Tracey: I have a confession—sewing has never been my favorite thing to do. Growing up I used to watch my mother create these beautiful pieces of clothing and home decor for our family. But I never put much stock into the hard work she put in to create pieces of magic; I just knew they looked good.
After doing plenty of research and trial-and-error, I developed this tutorial for the easiest way to make them and I think these cute round cushions turned out great! Here’s how I made them:
For fabric, I decided to go with Belgian Linen, because it’s perfect to use for all home decor projects. It’s durable, luxe and softens over time. For designs, I also chose two prints, one each from two of my favorite creators: (fellow Spoonflower ambassador) Danika Herrick’s design Silhouette Peony Cream on Black and Holli Zollinger’s design KIAH DENIM RUST.
- Seam allowance unless otherwise marked: 3/8” (But remember, for this project, you can adjust the seam allowance as needed based on the size cushion you want to make. I personally made a small seam allowance (3/8”) because I was working with a limited amount of fabric. The more fabric you have, the more you allowance you can have for your seam.)
- The amount of fabric you will need to order for this project depends on how large your cushions will be! For 18” cushions, I used one yard of Belgian Linen for each cushion.
- 1 yard of Belgian Linen per pillow
- 1 round template (I used an 18″ pre-cut wood round but you can go as big as you want)
- Filling for the pillow (I started using shredded foam but eventually used batting from an old pillow to give it more structure)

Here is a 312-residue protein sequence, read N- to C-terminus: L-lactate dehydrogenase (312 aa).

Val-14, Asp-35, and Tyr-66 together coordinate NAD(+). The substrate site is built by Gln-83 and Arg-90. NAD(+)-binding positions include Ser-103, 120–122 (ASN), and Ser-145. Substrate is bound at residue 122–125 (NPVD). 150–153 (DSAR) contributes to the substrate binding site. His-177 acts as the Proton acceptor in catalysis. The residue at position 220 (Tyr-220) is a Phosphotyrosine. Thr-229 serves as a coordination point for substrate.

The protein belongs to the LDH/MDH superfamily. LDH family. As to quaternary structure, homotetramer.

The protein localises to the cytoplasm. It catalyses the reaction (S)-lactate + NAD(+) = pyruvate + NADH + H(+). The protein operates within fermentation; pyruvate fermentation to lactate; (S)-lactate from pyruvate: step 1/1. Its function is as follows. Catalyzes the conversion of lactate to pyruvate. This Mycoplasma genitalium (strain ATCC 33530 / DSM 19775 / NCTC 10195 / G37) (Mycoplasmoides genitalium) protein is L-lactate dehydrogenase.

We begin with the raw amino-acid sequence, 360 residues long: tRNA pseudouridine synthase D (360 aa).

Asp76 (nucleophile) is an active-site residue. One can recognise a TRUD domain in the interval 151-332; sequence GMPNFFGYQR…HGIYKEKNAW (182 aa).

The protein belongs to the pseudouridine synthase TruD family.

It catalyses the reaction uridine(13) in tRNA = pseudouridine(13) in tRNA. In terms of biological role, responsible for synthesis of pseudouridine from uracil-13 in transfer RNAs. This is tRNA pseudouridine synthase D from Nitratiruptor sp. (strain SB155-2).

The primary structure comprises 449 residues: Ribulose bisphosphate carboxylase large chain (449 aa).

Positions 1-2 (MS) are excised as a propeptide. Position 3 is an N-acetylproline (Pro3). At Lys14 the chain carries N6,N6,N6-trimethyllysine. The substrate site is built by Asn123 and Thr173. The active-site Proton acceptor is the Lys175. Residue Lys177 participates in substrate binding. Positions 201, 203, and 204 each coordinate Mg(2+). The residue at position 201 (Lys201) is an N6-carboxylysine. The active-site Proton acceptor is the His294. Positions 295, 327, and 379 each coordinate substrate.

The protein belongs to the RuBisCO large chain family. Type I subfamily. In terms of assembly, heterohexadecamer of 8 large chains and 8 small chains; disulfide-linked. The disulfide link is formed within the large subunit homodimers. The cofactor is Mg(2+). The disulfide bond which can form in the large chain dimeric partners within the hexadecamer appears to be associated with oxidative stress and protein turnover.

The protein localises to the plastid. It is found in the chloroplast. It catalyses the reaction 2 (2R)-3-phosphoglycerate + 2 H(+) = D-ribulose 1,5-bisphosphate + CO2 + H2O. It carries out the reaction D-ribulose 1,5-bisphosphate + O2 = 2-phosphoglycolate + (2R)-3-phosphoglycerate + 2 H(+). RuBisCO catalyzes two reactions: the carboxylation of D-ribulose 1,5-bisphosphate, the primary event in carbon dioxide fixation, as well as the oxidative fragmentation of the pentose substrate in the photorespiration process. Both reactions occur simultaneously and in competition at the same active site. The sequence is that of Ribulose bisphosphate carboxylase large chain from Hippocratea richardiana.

- Measuring tape
- Water-soluble marker
Step 1. Create Your Cushion Template
For this project, I used a pre-cut wood round I had on hand as a template for my cushions.
Step 2. Cut Out Your Cushion Rounds
Pro tip: As 1 yard of fabric will make one 18” (45.7 cm) cushion, folding your fabric in half will allow you to only cut out the template one time, cutting the top piece and the bottom piece in one go.
For 18” (46 cm) cushions, measure and trace 18” (46 cm) in diameter on your fabric using your template and a water-soluble marker.
Add a 3/8” (1 cm) seam allowance around the edges of the rounds.
Cut out 2 fabric rounds.
Step 3. Cut Out Your Border
If you’d like to add a border to your cushions, continue with this step. If you’d like to not add a border, skip down to the next step.
I included a 3” (2.5 cm) border edge just to make it fancy. Your border can be as wide as you’d like.
For a 3” (2.54 cm) border, I used a water-soluble marker to note the 3” (2.5 cm) border edge as a reference and then made another mark 3/8” (1.2 cm) out for the seam allowance. I repeated this for both the top and bottom of the border.
Then I cut a strip 3.75” (9.75 cm) wide, which gave me a 3/8” (1 cm) seam allowance at both the top and bottom of the border, and 18.75” (47.5 cm) long to allow for the circular shape for an 18” (45.7 cm) circle plus a 3/8” (1 cm) seam allowance at the beginning and end of the fabric.
Pattern pieces note: At this point, if you choose to make cushions without a border, you should have 2 pieces of fabric cut out, one piece for the top and one piece for the bottom.
If you choose to make cushions with a border, you should have three pieces of fabric cut out, one piece for the top part, one piece for the bottom part and one piece for the cushion border.
Now comes the fun stuff—SEWING!
Step 4. Pin and Sew Pieces Together
If you’re adding a border, pin the border piece to one of the rounds, wrong side facing up.
Pin and sew each round to the top and bottom of the border leaving a 4” (10.1 cm) to 5” (12.7 cm) opening so you can stuff your cushions with filling.
If you’re not adding a border, pin and sew the rounds together, leaving a 4” (10.1 cm) to 5” (12.7 cm) opening so you can stuff your cushions with filling.
Step 5. Create Your Closure
An invisible stitch worked well for me.
In the end, your finished product should be one that you enjoy and that brings life to your space.
So there you have my own stackable floor cushion tutorial! I love how they turned out and if you’re like me and are a little shy about doing something out of your comfort zone, remember what my Mom always told me, “Don’t sweat the small stuff!”